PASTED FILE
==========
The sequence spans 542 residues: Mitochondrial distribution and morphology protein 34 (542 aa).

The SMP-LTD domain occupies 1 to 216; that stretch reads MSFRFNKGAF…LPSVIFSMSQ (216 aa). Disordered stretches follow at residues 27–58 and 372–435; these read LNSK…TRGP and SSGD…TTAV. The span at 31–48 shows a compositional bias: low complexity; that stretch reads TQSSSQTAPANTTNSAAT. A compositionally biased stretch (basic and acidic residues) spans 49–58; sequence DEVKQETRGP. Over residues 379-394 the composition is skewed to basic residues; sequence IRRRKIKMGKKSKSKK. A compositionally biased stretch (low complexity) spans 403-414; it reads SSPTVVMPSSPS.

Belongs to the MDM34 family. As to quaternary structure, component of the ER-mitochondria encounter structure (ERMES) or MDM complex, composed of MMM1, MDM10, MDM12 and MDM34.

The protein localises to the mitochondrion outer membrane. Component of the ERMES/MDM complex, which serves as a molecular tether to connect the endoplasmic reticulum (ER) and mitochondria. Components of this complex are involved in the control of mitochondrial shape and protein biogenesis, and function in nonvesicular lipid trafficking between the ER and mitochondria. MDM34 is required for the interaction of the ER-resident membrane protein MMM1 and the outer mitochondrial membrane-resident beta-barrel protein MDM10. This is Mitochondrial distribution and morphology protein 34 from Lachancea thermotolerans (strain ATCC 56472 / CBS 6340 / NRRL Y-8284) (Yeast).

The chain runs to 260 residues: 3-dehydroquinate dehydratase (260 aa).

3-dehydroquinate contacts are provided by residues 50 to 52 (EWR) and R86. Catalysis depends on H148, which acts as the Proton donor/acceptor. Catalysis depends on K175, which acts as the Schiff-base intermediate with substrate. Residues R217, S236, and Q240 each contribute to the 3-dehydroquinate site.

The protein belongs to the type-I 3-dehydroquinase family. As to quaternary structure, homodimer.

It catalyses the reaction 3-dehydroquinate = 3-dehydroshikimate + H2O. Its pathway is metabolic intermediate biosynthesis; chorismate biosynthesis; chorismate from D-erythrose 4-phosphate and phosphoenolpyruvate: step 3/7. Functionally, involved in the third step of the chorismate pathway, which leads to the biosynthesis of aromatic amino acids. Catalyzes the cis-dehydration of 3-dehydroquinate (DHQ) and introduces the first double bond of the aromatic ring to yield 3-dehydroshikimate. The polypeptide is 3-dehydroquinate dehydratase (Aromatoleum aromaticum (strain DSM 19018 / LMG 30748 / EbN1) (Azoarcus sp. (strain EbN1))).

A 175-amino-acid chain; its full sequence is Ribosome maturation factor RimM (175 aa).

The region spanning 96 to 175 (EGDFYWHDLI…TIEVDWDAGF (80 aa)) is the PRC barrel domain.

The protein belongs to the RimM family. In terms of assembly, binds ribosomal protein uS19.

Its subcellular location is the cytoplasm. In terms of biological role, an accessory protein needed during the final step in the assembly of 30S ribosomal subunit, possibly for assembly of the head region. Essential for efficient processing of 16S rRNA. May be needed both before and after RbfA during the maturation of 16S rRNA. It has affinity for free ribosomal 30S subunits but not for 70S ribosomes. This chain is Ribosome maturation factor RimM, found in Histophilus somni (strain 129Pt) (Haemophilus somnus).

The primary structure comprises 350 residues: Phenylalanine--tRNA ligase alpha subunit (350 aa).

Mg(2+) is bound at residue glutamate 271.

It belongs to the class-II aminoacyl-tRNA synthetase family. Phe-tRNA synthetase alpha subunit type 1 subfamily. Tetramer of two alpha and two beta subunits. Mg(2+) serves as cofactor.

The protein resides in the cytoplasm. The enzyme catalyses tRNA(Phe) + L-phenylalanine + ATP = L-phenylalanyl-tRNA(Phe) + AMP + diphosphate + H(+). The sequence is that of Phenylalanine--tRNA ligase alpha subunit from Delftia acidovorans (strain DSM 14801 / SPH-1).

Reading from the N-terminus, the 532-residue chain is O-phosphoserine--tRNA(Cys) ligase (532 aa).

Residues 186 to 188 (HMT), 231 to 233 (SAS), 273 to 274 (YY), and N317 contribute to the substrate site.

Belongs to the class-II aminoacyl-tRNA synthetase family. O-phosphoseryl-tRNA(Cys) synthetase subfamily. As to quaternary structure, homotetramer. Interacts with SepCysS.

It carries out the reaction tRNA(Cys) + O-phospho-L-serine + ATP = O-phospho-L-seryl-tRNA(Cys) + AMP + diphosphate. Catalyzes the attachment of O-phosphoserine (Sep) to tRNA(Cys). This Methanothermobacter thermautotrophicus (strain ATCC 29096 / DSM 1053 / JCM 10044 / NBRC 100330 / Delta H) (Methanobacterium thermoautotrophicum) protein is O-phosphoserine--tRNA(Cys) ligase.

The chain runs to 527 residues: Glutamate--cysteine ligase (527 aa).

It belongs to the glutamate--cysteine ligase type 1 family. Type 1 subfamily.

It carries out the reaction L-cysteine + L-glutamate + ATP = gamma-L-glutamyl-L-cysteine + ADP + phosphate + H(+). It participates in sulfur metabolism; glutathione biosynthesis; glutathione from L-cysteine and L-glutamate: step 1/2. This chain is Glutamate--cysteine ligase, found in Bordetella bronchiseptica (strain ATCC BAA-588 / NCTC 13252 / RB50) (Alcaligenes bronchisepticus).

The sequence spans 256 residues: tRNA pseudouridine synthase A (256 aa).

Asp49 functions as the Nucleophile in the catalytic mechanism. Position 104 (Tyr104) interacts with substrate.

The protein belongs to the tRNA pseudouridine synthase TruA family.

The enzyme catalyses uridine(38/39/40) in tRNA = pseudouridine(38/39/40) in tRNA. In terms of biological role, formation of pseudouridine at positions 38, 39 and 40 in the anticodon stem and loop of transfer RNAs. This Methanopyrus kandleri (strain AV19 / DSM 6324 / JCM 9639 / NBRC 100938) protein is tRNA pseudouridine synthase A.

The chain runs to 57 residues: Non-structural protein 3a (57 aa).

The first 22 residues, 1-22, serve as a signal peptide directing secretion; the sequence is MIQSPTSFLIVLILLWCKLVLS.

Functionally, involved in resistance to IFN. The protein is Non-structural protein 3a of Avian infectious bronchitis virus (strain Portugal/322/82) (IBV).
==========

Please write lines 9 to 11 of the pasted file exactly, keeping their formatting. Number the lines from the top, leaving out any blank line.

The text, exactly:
A 175-amino-acid chain; its full sequence is Ribosome maturation factor RimM (175 aa).

The region spanning 96 to 175 (EGDFYWHDLI…TIEVDWDAGF (80 aa)) is the PRC barrel domain.

The protein belongs to the RimM family. In terms of assembly, binds ribosomal protein uS19.